The weather grew colder and the sky was full of wings and great birds flying. From east to west, from north to south, and as far up into the blue sky as eyes could see, were birds and birds and birds sailing on beating wings.
At evening down, they came endlessly from the sky, sliding down long slopes of air to rest on the water of Silver Lake.
There were great, gray geese. There were smaller, snow-white brant that looked like snow at the water’s edge. There were ducks of many kinds; the large mallards with a shimmering of purple and green on their wings, the redheads, the bluebills, the canvasbacks, and teals and many others whose names Pa did not know. There were herons, and pelicans, and cranes. There were little mudhens, and the small hell-divers that peppered the water thickly with their little black bodies. When a shot cracked, hell-divers up-ended and vanished quicker than winking. They went far down in the water and stayed there a long time.
At sunset the whole large lake was covered with birds of all kinds speaking in every kind of bird’s voice to each other before they went to sleep for a night of rest on their long journey from north to south. The winter was driving them; the winter was coming behind them from the north. They knew it and started early so that they could rest on the way. All night they rested, comfortable on the water that held them so softly, and when dawn came, up they rose again to swim onward in the high air with their rested, strong wings.
One day Pa came from hunting, bringing a great, snow-white bird.
“I’m sorry, Caroline,” he said soberly. “I would not have done it if I’d known. I’ve shot a swan. It was too beautiful to kill. But I had no idea it was a swan. I never saw one flying before.”
“It can’t be helped now, Charles,” Ma told him. They all stood looking sorrowfully at the beautiful, snowy bird that would never fly again. “Come,” said Ma. “I’ll pluck its feathers and you skin it. We’ll cure the skin with the swan’s-down on.”
“It’s bigger than I am,” Carrie said. The swan was so large that Pa measured it. Its feathery white wings measured eight feet from tip to tip.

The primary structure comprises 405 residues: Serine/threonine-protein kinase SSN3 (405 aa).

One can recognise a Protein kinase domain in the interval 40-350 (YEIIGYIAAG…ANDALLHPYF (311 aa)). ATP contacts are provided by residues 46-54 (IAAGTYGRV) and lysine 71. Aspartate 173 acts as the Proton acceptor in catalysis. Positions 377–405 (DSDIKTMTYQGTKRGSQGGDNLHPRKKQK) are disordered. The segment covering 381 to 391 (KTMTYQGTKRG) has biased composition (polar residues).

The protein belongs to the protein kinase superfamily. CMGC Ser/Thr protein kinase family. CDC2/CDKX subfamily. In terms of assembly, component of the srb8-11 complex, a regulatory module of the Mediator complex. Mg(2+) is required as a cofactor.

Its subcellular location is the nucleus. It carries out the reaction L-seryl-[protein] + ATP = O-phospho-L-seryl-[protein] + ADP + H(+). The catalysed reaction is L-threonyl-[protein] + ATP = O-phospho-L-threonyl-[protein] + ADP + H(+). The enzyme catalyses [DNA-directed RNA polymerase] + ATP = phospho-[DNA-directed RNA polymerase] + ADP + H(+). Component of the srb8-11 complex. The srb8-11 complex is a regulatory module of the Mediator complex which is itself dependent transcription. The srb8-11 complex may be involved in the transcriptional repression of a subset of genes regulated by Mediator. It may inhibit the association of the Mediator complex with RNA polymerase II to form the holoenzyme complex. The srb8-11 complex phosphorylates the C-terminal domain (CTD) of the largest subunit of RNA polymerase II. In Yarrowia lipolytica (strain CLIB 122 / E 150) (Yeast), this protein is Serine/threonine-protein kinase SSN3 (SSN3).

Another day Pa brought a pelican to the shanty to show Ma what it was like. He opened the long bill and dead fish fell out of the pouch of skin underneath it. Ma snatched up her apron and pressed it to her face, and Carrie and Grace held their noses.
“Take it away, Charles, quick!” said Ma through the apron. Some of those fish were fresh, and some were fish that had been dead a long, long time. Pelicans were not fit to eat. Even their feathers smelled so strongly of rotten fish that Ma could not save them for pillows.
Pa shot all the ducks and geese that they could eat, but he shot nothing else except hawks. Sometimes he shot a hawk because hawks kill other birds. Everyday Laura and Ma plucked feathers from the scalded skins of the ducks and geese that Pa shot for dinner.
“We’ll soon have enough for another feather bed,” said Ma. “Then you and Mary can sleep in feathers this winter.”
All those golden autumn days the sky was full of wings. Wings beating low over the blue water of Silver Lake, wings beating high in the blue air far above it. Wings of geese, of brant, of ducks and pelicans and cranes and heron and swans and gulls, bearing them all away to green fields in the south.
The wings and the golden weather and the tang of frost in the mornings made Laura want to go somewhere. She did not know where. She wanted only to go.
“Let’s go west,” she said one night after sup- per. “Pa, can’t we go west when Uncle Henry does?”
Uncle Henry and Louisa and Charley had earned money enough to go west. They were going back to the Big Woods to sell their farm, and in the spring, with Aunt Polly, they were all driving west to Montana.
“Why can’t we?” Laura said. “There’s all the money you’ve earned Pa; three hundred dollars. And we’ve got the team and wagon. Oh, Pa, let’s go on west!”
“Mercy, Laura!” Ma said. “Whatever—” She could not go on.
“I know, little Half-Pint,” said Pa, and his voice was very kind. “You and I want to fly like the birds. But long ago I promised your Ma that you girls should go to school. You can’t go to school and go west. When this town is built there’ll be a school here. I’m going to get a homestead, Laura, and you girls are going to school.”
Laura looked at Ma, and then again at Pa, and she saw that it must happen; Pa would stay on a homestead, and she would go to school.
“You’ll thank me some day, Laura. And you too, Charles,” Ma said gently.
“Just so you’re content, Caroline, I’m satisfied,” said Pa. That was true, but he did want to go west. Laura turned back to the dishpan and went on washing the supper dishes.
“Another thing, Laura,” said Pa. “You know Ma was a teacher, and her mother before her. Ma’s heart is set on one of you girls teaching school, and I guess it will have to be you. So, you see you must have your schooling.”
Laura’s heart jerked, and then she seemed to feel it falling, far, far down. She did not say any- thing. She knew that Pa and Ma, and Mary too, had thought that Mary would be a teacher. Now Mary couldn’t teach, and— “Oh, I won’t! I won’t!” Laura thought. “I don’t want to! I can’t.” Then she said to herself, “You must.”
She could not disappoint Ma. She must do as Pa said. So, she had to be a school teacher when she grew up. Besides, there was nothing else she could do to earn money.[/sociallocker]